Now that tax reform and spending “rationalization” are on the front-burner, I wonder why there has been nary a mention of old Simpson-Bowles Report.
You may remember that former President Obama commissioned Simpson, Bowles and a blue-ribbon committee to recommend ways to cut the deficit … and the skyrocketing national debt.
The report took shots at some sacred cows like capping home mortgage deductions and taxing employer-paid healthcare.
But, S-B had the gall to suggest pulling back some entitlements so Obama deep-sixed the report.
Maybe DJT should try to locate a copy.
Maybe it’s time to re-visit the Simpson-Bowles Report .
Here are some of the highlights …
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Below is the summary chart from the report.
Most of the buzz usually centers on the reduction of rates, elimination of the AMT, and capping of some deductions.
Let’s get specific.
Among other things, Simpson-Bowles proposes several tax code changes:
- Three brackets with a top tax rate of 28% with no AMT
- Capital gains & dividends get taxed at ordinary income tax rates … not 15%, not 20% … 28% at top rates
- Muni Bonds: Income on newly issued municipal bonds gets taxed … i.e. existing bonds are grandfathered as Fed tax-free.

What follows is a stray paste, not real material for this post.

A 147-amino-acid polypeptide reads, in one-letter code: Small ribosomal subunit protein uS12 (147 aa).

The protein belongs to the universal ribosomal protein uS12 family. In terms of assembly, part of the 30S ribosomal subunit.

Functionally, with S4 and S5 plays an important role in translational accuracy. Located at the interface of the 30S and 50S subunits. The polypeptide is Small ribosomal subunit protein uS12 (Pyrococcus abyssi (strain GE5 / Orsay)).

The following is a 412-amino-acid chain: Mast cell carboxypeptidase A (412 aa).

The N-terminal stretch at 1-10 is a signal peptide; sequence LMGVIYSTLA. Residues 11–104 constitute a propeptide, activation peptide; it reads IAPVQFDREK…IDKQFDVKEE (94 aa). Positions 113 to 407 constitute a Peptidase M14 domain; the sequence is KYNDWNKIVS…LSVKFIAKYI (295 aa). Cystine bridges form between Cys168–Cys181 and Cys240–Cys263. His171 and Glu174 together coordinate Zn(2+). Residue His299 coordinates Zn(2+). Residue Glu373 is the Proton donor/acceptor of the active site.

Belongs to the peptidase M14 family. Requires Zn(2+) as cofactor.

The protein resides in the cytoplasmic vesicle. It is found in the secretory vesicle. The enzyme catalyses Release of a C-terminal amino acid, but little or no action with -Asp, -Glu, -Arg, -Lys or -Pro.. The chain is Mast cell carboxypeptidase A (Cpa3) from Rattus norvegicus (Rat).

- Employer paid health insurance premiums: Exclusion phased out by 2038 (2038?) via a complicated formula catering to unions … translation: employer paid health insurance premiums would eventually be taxed as ordinary income
- Deductions: Eliminate ALL itemized deductions … everybody takes the standard deduction … offset by some capped credits
- Mortgage deduction replaced by a 12% non-refundable tax credit … Mortgage capped at $500,000; No credit for interest from second residence and home equity loans
- Charitable giving: 12% non-refundable tax credit available above 2% of Adjusted Gross Income (AGI) floor … e.g. if you make $100,000, then no credit for the first $2,000 of charitable giving.
- No deduction or exclusion for State & Local Taxes … i.e. state income taxes, state sales taxes, local real estate taxes
Obviously, these changes hit different people in different ways.
You can browse the report for other deficit reduction recommendations.
Start planning …
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